There is a mean girl in our house, ladies, and true confession time; it is me! I’m not saying that it happens every day, but sometimes when the final button has been pushed, this mama gets mean and likely deserves a time out.
There have been many blog posts about the importance of self-care for moms, and heck, I’ve written one myself. But if we can be real for a moment, there are weeks throughout our lives when that isn’t actually feasible.
These are the weeks where this mom is a boiling pot and, at any given moment, can spill out all over the ones she loves so dear.
We’ve all been there – you’ve just asked your littles to brush their teeth or come to the dinner table for the fifth time, and then the fuse is lit! I’m not proud of my behavior; I say and react in a way that I don’t want my children to replicate. So here are three ways I try to get through my mommy meltdowns.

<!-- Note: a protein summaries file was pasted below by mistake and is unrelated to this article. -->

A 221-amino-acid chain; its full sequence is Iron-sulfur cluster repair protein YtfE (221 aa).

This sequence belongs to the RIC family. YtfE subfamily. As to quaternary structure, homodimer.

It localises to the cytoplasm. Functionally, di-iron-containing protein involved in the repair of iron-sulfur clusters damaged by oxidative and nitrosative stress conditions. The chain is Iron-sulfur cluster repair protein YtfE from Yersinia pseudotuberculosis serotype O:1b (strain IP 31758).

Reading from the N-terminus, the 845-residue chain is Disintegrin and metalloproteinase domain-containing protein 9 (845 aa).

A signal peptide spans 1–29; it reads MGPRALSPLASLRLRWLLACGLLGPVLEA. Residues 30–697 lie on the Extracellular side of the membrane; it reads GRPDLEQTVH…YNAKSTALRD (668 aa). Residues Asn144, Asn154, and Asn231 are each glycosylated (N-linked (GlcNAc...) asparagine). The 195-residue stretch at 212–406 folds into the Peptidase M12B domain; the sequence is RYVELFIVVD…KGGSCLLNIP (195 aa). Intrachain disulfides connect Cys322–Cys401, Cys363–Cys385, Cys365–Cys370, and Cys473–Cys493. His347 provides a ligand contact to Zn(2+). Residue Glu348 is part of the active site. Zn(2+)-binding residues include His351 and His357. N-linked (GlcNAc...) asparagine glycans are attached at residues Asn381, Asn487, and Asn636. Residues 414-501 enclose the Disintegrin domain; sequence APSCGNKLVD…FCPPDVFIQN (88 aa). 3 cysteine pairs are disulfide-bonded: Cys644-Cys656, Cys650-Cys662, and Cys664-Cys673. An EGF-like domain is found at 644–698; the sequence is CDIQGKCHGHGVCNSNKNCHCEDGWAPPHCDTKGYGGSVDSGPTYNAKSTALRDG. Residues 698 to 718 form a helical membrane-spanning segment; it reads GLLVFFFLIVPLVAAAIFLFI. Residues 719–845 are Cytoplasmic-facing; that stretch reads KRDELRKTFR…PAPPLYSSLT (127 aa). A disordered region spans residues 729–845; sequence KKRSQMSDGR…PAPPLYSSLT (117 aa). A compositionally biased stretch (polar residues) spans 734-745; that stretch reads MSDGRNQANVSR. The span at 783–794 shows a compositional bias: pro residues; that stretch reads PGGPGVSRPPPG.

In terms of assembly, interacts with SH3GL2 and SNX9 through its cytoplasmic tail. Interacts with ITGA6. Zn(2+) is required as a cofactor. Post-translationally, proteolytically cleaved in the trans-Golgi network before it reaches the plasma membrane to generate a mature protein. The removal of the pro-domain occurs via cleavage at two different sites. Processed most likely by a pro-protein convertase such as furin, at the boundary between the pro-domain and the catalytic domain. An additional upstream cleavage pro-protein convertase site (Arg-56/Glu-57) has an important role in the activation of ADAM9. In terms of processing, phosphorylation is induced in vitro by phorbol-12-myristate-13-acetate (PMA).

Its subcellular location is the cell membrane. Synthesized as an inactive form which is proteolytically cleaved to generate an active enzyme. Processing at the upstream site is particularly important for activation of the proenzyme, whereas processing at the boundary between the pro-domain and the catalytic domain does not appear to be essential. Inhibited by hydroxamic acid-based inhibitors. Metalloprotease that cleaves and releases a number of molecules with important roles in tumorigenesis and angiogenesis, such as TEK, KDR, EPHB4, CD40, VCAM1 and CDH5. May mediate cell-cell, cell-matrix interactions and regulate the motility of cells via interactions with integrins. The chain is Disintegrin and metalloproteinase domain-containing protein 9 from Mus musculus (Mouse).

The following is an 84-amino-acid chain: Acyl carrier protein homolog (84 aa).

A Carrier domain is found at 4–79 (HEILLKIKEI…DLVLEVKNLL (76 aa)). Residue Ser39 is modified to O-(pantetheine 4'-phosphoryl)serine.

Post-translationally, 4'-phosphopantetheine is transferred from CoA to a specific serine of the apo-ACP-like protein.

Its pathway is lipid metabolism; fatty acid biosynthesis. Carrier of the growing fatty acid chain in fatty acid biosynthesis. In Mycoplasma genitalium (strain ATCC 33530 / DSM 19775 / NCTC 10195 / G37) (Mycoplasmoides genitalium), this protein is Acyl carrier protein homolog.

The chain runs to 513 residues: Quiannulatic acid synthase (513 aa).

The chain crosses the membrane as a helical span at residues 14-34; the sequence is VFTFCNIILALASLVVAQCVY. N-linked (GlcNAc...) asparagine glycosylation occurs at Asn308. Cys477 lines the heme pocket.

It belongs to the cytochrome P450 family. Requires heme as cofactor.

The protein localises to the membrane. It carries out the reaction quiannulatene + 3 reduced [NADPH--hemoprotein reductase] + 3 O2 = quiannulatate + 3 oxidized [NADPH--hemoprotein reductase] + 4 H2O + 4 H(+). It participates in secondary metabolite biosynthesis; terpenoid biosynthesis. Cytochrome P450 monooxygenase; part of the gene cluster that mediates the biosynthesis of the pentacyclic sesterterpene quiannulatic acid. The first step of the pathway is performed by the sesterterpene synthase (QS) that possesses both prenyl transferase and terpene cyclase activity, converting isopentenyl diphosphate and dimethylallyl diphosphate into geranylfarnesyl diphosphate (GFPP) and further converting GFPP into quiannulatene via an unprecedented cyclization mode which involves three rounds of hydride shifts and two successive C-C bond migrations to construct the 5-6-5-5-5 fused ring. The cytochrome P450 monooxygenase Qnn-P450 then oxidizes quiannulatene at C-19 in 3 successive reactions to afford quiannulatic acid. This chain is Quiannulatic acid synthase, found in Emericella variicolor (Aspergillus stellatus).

I may not have liked whatever my children were doing that led to my “mean jean” behavior; however, I feel it is important to apologize for going over the top with my yelling or unkind words. I like to let my children know that even mommies make mistakes, and saying sorry is necessary. I hope that they understand how an apology can make both loved ones feel better after an argument.
Take a Time Out
This is a bit harder to do. When I feel a mommy meltdown coming on, I excuse myself from the room. This gives me a moment to myself where I can react without my children seeing. It gives me time to stop myself from saying the first thing that comes out of my mouth and handling the situation with a more level head.
Have a Family Meeting
During a particularly hectic week, I like to proactively chat with my family and let them know that our life will be more stressful than usual and plan out ways to make the week run more smoothly. These meetings are helpful as a chance for some perspective-taking. It is also a chance to reflect on how stress can impact how we react to situations and discuss the importance of incorporating stress-relieving activities into our lives (i.e., nature walks, family fun nights, etc.).
We aren’t perfect, and some parts of our year are more stressful than others. We need to own our behavior and do what we can to make it better.